A logistic regression model was used to examine the joint associations of body size phenotypes and the NAFLD status with diabetes risk to determine whether the associations of body size phenotypes with diabetes differ based on the presence of NAFLD. Significance was accepted at a two-tailed P < 0.05.

Results

The prevalence of NAFLD in the MHNW, MHO, MANW, and MAO phenotype was 8.79, 31.72, 50.98, and 76.19 %, respectively.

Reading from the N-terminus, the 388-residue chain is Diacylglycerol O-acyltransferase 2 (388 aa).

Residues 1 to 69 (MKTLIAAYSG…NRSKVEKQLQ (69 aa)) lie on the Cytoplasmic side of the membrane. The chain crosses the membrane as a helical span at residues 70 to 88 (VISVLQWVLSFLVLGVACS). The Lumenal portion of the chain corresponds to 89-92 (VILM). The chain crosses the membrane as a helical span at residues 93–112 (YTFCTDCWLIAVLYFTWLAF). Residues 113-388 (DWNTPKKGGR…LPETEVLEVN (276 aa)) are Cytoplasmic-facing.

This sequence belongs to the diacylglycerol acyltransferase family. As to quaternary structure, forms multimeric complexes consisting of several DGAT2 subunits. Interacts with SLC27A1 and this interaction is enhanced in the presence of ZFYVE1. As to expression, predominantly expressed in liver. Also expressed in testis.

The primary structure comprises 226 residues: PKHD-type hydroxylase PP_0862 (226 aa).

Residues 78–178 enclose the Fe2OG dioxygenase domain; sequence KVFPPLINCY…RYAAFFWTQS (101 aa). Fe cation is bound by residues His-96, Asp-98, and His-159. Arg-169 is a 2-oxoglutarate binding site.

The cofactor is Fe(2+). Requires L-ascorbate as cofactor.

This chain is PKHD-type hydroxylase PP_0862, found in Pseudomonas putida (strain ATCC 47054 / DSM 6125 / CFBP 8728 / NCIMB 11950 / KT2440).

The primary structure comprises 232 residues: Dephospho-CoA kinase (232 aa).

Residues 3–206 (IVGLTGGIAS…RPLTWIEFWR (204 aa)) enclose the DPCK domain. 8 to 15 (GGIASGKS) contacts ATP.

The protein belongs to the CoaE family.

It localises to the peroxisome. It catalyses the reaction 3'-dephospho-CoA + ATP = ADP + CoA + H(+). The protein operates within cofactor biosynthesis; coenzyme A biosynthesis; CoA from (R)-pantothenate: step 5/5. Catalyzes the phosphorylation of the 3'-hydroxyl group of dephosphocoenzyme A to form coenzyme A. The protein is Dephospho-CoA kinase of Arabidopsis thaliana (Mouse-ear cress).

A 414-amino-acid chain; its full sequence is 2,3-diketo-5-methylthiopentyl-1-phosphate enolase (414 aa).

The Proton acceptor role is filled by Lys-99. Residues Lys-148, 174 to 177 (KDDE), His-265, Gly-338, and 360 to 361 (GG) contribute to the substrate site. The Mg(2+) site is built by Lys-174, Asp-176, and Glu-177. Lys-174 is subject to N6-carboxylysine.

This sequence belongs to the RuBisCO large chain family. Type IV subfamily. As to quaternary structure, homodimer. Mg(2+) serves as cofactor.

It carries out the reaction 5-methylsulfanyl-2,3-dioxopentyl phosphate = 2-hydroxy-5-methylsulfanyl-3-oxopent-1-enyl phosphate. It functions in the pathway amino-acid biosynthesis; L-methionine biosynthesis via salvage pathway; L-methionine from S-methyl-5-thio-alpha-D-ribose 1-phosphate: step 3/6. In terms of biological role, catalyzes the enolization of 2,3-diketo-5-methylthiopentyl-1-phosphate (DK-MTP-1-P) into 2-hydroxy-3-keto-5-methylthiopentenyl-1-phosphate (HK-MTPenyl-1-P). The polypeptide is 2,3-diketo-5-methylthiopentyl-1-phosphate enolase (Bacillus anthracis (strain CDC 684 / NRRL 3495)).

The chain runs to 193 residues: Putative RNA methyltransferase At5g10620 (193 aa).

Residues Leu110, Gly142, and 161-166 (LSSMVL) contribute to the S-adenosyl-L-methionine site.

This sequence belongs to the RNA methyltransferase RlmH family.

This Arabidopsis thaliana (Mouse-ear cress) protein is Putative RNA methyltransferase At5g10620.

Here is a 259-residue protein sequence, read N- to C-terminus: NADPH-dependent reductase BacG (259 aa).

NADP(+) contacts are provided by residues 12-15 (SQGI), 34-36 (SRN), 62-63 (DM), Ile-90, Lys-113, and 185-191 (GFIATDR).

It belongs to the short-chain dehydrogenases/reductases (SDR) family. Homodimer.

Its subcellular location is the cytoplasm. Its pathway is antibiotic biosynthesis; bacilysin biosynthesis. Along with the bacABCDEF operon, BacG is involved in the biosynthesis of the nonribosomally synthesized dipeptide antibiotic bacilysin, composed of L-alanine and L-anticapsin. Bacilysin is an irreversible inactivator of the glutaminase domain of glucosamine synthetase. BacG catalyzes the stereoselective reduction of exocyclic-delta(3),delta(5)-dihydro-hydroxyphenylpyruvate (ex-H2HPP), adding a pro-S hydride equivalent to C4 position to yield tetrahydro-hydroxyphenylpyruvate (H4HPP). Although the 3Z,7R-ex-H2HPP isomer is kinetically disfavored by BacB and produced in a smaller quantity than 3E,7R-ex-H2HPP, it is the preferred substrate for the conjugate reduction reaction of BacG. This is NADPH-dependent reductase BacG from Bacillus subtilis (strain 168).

Table 1 described clinical characteristics of the study population stratified by body size phenotypes and NAFLD status. In each body size phenotype, subjects with NAFLD showed more atherogenic lipid profile as indicated by higher levels of TG, LDL-C, TG/HDL-C, and lower levels of HDL-C, and higher FBG levels than subjects without NAFLD (all P < 0.0001); Concentrations of atherogenic lipids and FBG were significantly higher in the MHNW/with NAFLD group (that is, participants with NAFLD alone) compared with the MHO/without NAFLD group (that is, participants with overweight/obesity alone), implying that the associations of NAFLD with unfavorable lipid and glucose profiles were stronger than those of overweight/obesity. On the other hand, MHNW/with NAFLD group (that is, participants with NAFLD alone) had lower concentrations of atherogenic lipids than the MANW/without NAFLD group (that is, participants with metabolically at-risk alone), indicating that the association of NAFLD with unfavorable lipid profile was weaker than that of metabolically at-risk. For a given BMI status, the most favorable lipid profile and glucose levels were found in individuals with metabolically health/without NAFLD, and the worst atherogenic lipid profile and glucose levels were found in individuals with metabolically at-risk/with NAFLD: indicating that NAFLD and metabolically at-risk have synergistic effects on atherogenic lipid and glucose concentrations. For a given metabolic status, the differences in TG, TG/HDL-C, HDL-C, and FBG between individuals with NAFLD and without NAFLD were more striking among normal-weight subjects than among overweight/obese subjects, suggesting that NAFLD may reflect a more unfavorable distribution of body fat in normal-weight group.